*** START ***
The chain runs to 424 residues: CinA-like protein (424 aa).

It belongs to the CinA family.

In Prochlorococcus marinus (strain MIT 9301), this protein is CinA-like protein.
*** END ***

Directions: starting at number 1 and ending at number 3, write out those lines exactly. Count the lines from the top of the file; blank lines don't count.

The chain runs to 424 residues: CinA-like protein (424 aa).

It belongs to the CinA family.

In Prochlorococcus marinus (strain MIT 9301), this protein is CinA-like protein.